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In my program I have 4 classes like the following:

  • class Bank
  • class Branch extends Bank
  • class Customer extends Branch
  • class Loan extends Customer

If I want to add a Customer, then I give all the parameters from main function. like:

customer(bank name, bank add, branch number, brunch add, customer info...)

From this constructor, bank's information goes to the Bank class via both Customer and Branch constructors using super() and so on.

The problem is when I created the Loan, class extending the Customer class, then I didn't use any constructor, and I don't want to use it too, because I want only one variable from the Customer class. But my compiler showing this error, it is saying to use a constructor for taking all the parameters for Bank, Branch, and Customer's constructors.

How can I solve this problem without using any constructor in the Loan class?

share|improve this question
loan extends customer, you mean loan is customer?? – shekhar Oct 15 '12 at 16:34
When deciding to extend a class, use the "is a" test. A Branch "is a" Bank, so it might make sense to extend Bank with Branch. But Loan "is a" customer doesn't make sense. A Customer "has a" loan. Similiarly, a Customer is not a Branch. Use references instead of inheritance: Branch has Customers, Customer Has Loans – jalynn2 Oct 15 '12 at 16:35
So what do u suggest to do.... – Ali Hayder Oct 15 '12 at 16:39
You can a list of Customers in a Branch. – Bhesh Gurung Oct 15 '12 at 16:40
@user1431631 See the answers posted by myself and Frank. – Code-Apprentice Oct 15 '12 at 16:42
up vote 1 down vote accepted

The simplest way to avoid using the Customer constructor in the Loan class is to not extend Customer. When deciding what class to extend, if any, you should use the "is a" test. For example, a Branch is a Bank, so it makes sense to have class Branch extends Bank. However, Loan is a Customer doesn't really make sense, so you shouldn't do class Loan extends Customer. On the other hand, a Customer has a Loan; in fact, a Customer may have more than one Loan or none at all. This means that it makes sense to have a Loan member variable (or perhaps a List of Loans, if you have learned about the Container API) in the Customer class.

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Don't use inheritance, use references for these classes:

class Bank {
    private List<Loan> loans;

class Loan {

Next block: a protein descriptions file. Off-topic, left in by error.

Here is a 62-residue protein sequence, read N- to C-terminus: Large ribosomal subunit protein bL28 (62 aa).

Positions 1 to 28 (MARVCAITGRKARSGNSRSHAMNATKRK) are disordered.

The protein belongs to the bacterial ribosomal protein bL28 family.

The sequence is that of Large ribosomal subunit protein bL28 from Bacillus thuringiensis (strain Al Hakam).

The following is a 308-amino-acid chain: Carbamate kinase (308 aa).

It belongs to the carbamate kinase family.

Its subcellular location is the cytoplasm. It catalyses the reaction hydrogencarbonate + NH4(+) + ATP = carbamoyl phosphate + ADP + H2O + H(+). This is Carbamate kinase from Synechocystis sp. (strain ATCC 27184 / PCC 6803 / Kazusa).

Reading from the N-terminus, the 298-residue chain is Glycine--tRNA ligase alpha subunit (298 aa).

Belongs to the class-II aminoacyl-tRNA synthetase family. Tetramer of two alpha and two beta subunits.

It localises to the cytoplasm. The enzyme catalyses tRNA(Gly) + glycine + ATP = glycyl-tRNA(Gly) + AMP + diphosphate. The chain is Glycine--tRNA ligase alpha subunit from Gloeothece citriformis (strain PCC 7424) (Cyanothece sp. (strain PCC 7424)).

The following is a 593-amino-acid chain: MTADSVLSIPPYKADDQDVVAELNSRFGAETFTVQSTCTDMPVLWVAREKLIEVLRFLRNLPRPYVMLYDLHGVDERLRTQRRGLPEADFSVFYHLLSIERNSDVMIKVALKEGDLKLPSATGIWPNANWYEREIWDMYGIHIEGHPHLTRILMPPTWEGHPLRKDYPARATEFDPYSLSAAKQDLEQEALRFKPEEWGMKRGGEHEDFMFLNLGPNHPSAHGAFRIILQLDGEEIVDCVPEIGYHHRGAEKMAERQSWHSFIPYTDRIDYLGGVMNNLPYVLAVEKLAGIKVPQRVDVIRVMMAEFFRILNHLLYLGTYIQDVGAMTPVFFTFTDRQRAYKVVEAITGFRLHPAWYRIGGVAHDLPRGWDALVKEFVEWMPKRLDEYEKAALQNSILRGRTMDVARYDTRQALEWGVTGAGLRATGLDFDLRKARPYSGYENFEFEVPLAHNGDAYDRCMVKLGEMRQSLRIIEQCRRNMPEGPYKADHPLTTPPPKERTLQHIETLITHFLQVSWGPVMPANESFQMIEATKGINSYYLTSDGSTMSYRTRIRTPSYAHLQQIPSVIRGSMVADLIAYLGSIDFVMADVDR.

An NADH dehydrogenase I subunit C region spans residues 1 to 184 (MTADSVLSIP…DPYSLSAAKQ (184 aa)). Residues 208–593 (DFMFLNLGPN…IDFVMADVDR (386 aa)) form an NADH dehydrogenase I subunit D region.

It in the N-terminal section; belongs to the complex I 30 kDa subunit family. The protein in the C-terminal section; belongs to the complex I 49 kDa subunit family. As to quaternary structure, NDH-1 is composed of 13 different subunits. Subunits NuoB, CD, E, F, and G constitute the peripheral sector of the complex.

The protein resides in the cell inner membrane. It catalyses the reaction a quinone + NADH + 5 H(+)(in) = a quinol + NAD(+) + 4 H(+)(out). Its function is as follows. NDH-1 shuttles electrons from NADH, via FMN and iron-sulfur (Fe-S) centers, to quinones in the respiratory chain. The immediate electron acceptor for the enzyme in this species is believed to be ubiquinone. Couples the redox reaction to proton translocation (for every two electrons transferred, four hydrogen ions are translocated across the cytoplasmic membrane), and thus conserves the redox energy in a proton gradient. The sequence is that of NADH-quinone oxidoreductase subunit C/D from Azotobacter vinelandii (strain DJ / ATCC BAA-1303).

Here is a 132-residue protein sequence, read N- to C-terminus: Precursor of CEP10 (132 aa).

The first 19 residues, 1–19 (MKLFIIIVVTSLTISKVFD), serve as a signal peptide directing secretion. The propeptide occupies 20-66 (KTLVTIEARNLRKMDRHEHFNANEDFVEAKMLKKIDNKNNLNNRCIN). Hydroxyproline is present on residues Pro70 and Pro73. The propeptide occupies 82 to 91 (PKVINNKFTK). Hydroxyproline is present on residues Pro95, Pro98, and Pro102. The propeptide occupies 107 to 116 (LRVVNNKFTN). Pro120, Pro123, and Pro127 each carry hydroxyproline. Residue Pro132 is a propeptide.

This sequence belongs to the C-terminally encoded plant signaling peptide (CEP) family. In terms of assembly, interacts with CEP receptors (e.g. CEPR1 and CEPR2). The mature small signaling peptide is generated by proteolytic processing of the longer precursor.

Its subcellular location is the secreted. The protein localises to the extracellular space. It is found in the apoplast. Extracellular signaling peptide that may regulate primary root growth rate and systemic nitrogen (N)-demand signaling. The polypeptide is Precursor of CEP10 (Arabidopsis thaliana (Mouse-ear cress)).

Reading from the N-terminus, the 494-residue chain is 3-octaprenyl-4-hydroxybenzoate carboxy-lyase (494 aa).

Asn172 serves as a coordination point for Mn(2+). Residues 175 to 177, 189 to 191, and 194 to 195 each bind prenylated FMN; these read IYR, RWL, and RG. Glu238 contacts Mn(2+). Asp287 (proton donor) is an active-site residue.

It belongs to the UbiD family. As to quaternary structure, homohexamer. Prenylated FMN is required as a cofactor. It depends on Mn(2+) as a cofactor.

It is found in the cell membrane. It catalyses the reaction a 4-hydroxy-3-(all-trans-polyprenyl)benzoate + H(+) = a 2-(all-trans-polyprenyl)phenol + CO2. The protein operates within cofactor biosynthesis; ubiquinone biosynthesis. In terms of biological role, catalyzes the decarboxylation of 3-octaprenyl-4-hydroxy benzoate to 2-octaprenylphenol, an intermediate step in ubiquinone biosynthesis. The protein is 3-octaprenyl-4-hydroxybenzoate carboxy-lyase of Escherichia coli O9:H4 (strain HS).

private Customer customer;

You can model this different ways: A Bank has a list of Customers, and a List of Loans, A Loan has a Customer or a Customer has a list of Loans, etc. But the important point is that one class should only extend another when it "is" that type: a Dog may extend Animal, but a Dog would not extend Kennel or Food.

When you do this you can create a Bank, passing its attributes to it in the constructor. Then create a Customer, passing only the Customer attributes to its constructor. To associate the customer to the bank, add this method to Bank:

public void addLoan(Loan loan) {;

Then each class's constructor only needs its own attributes.

share|improve this answer

You will have to revise your OO thinking:

Branch extends Bank, Ok i can live with it, but possible not a good idea (Maybe a decorator pattern is a better way to go)

Customer extends Branch, this is not correct (try to think real live...) a Branch will have a collection of customer and possible a Customer has a field Branch, depending on your needs.

Loan extends Customer, this is not correct, a like above a Customer can have a collection of Loans and possible a Loan has a collection of Customers, depending on your needs.

So I advise you to review your object model.

Please note that having 2 way references is only a good idea if you really need it, but as i don't know your requirements i can't decide that for you.

Some articles to read:

Decorator pattern

Composition over inheritance

share|improve this answer
what if i create a class instead of customers? – Ali Hayder Oct 15 '12 at 16:49
?? what do you mean?? – Frank Oct 15 '12 at 17:06

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